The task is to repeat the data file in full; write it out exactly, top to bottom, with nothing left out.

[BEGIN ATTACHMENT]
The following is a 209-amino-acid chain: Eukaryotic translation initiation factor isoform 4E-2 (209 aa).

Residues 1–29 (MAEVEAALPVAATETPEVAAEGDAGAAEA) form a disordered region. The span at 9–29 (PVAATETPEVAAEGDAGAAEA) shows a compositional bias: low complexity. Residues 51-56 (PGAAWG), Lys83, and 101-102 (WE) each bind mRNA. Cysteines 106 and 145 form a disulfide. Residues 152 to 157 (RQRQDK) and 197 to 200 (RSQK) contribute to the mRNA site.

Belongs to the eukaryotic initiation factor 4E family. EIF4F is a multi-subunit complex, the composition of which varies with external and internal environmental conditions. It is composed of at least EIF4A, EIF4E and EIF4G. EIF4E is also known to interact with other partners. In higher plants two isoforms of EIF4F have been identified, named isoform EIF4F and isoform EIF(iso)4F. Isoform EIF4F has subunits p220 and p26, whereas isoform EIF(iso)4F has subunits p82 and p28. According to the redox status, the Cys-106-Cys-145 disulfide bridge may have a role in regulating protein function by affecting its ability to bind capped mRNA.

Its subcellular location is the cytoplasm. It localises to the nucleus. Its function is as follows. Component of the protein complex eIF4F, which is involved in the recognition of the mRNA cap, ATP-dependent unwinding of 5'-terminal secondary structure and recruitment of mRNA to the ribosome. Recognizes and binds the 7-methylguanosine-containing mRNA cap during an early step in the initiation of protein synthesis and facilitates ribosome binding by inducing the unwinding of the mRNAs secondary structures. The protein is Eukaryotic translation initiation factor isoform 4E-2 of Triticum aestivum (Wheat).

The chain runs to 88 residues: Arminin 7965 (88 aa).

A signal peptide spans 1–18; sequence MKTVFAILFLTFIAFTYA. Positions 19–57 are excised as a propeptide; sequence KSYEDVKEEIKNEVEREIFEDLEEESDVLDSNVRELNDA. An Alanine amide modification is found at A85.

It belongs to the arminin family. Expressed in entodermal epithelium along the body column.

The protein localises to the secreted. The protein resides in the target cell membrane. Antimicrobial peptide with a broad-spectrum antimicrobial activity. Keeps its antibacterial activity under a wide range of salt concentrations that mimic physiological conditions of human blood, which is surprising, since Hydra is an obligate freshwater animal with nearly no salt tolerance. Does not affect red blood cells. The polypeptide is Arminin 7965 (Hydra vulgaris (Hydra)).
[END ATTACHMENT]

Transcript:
The following is a 209-amino-acid chain: Eukaryotic translation initiation factor isoform 4E-2 (209 aa).

Residues 1–29 (MAEVEAALPVAATETPEVAAEGDAGAAEA) form a disordered region. The span at 9–29 (PVAATETPEVAAEGDAGAAEA) shows a compositional bias: low complexity. Residues 51-56 (PGAAWG), Lys83, and 101-102 (WE) each bind mRNA. Cysteines 106 and 145 form a disulfide. Residues 152 to 157 (RQRQDK) and 197 to 200 (RSQK) contribute to the mRNA site.

Belongs to the eukaryotic initiation factor 4E family. EIF4F is a multi-subunit complex, the composition of which varies with external and internal environmental conditions. It is composed of at least EIF4A, EIF4E and EIF4G. EIF4E is also known to interact with other partners. In higher plants two isoforms of EIF4F have been identified, named isoform EIF4F and isoform EIF(iso)4F. Isoform EIF4F has subunits p220 and p26, whereas isoform EIF(iso)4F has subunits p82 and p28. According to the redox status, the Cys-106-Cys-145 disulfide bridge may have a role in regulating protein function by affecting its ability to bind capped mRNA.

Its subcellular location is the cytoplasm. It localises to the nucleus. Its function is as follows. Component of the protein complex eIF4F, which is involved in the recognition of the mRNA cap, ATP-dependent unwinding of 5'-terminal secondary structure and recruitment of mRNA to the ribosome. Recognizes and binds the 7-methylguanosine-containing mRNA cap during an early step in the initiation of protein synthesis and facilitates ribosome binding by inducing the unwinding of the mRNAs secondary structures. The protein is Eukaryotic translation initiation factor isoform 4E-2 of Triticum aestivum (Wheat).

The chain runs to 88 residues: Arminin 7965 (88 aa).

A signal peptide spans 1–18; sequence MKTVFAILFLTFIAFTYA. Positions 19–57 are excised as a propeptide; sequence KSYEDVKEEIKNEVEREIFEDLEEESDVLDSNVRELNDA. An Alanine amide modification is found at A85.

It belongs to the arminin family. Expressed in entodermal epithelium along the body column.

The protein localises to the secreted. The protein resides in the target cell membrane. Antimicrobial peptide with a broad-spectrum antimicrobial activity. Keeps its antibacterial activity under a wide range of salt concentrations that mimic physiological conditions of human blood, which is surprising, since Hydra is an obligate freshwater animal with nearly no salt tolerance. Does not affect red blood cells. The polypeptide is Arminin 7965 (Hydra vulgaris (Hydra)).